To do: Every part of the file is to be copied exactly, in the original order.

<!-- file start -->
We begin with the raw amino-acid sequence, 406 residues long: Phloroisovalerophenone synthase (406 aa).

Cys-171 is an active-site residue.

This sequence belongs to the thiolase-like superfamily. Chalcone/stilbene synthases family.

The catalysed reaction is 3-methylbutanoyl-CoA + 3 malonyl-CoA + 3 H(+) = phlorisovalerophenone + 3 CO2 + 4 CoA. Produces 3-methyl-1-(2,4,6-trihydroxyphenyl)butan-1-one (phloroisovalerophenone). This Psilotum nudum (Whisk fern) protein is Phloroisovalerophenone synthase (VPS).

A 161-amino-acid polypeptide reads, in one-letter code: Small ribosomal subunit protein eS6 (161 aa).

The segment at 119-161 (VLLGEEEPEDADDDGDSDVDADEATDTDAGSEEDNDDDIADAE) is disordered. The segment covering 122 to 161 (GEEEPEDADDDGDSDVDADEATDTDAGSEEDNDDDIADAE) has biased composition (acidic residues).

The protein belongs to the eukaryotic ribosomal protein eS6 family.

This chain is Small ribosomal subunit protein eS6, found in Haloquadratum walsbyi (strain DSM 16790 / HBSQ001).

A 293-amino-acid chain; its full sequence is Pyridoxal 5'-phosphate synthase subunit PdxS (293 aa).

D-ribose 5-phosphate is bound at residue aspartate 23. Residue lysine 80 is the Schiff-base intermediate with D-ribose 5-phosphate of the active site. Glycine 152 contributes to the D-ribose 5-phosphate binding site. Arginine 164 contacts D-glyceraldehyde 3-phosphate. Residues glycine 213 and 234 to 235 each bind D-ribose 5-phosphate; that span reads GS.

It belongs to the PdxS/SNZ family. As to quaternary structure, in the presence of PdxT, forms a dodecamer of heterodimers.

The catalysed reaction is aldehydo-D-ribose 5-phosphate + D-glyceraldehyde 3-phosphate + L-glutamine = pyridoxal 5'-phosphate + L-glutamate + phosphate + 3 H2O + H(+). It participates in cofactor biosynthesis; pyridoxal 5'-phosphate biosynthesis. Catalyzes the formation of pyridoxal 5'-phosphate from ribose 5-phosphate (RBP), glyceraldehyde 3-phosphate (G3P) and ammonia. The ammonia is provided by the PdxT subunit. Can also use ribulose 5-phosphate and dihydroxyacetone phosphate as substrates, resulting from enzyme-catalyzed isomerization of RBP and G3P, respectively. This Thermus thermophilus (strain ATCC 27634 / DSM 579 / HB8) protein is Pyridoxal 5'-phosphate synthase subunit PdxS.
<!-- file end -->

We begin with the raw amino-acid sequence, 406 residues long: Phloroisovalerophenone synthase (406 aa).

Cys-171 is an active-site residue.

This sequence belongs to the thiolase-like superfamily. Chalcone/stilbene synthases family.

The catalysed reaction is 3-methylbutanoyl-CoA + 3 malonyl-CoA + 3 H(+) = phlorisovalerophenone + 3 CO2 + 4 CoA. Produces 3-methyl-1-(2,4,6-trihydroxyphenyl)butan-1-one (phloroisovalerophenone). This Psilotum nudum (Whisk fern) protein is Phloroisovalerophenone synthase (VPS).

A 161-amino-acid polypeptide reads, in one-letter code: Small ribosomal subunit protein eS6 (161 aa).

The segment at 119-161 (VLLGEEEPEDADDDGDSDVDADEATDTDAGSEEDNDDDIADAE) is disordered. The segment covering 122 to 161 (GEEEPEDADDDGDSDVDADEATDTDAGSEEDNDDDIADAE) has biased composition (acidic residues).

The protein belongs to the eukaryotic ribosomal protein eS6 family.

This chain is Small ribosomal subunit protein eS6, found in Haloquadratum walsbyi (strain DSM 16790 / HBSQ001).

A 293-amino-acid chain; its full sequence is Pyridoxal 5'-phosphate synthase subunit PdxS (293 aa).

D-ribose 5-phosphate is bound at residue aspartate 23. Residue lysine 80 is the Schiff-base intermediate with D-ribose 5-phosphate of the active site. Glycine 152 contributes to the D-ribose 5-phosphate binding site. Arginine 164 contacts D-glyceraldehyde 3-phosphate. Residues glycine 213 and 234 to 235 each bind D-ribose 5-phosphate; that span reads GS.

It belongs to the PdxS/SNZ family. As to quaternary structure, in the presence of PdxT, forms a dodecamer of heterodimers.

The catalysed reaction is aldehydo-D-ribose 5-phosphate + D-glyceraldehyde 3-phosphate + L-glutamine = pyridoxal 5'-phosphate + L-glutamate + phosphate + 3 H2O + H(+). It participates in cofactor biosynthesis; pyridoxal 5'-phosphate biosynthesis. Catalyzes the formation of pyridoxal 5'-phosphate from ribose 5-phosphate (RBP), glyceraldehyde 3-phosphate (G3P) and ammonia. The ammonia is provided by the PdxT subunit. Can also use ribulose 5-phosphate and dihydroxyacetone phosphate as substrates, resulting from enzyme-catalyzed isomerization of RBP and G3P, respectively. This Thermus thermophilus (strain ATCC 27634 / DSM 579 / HB8) protein is Pyridoxal 5'-phosphate synthase subunit PdxS.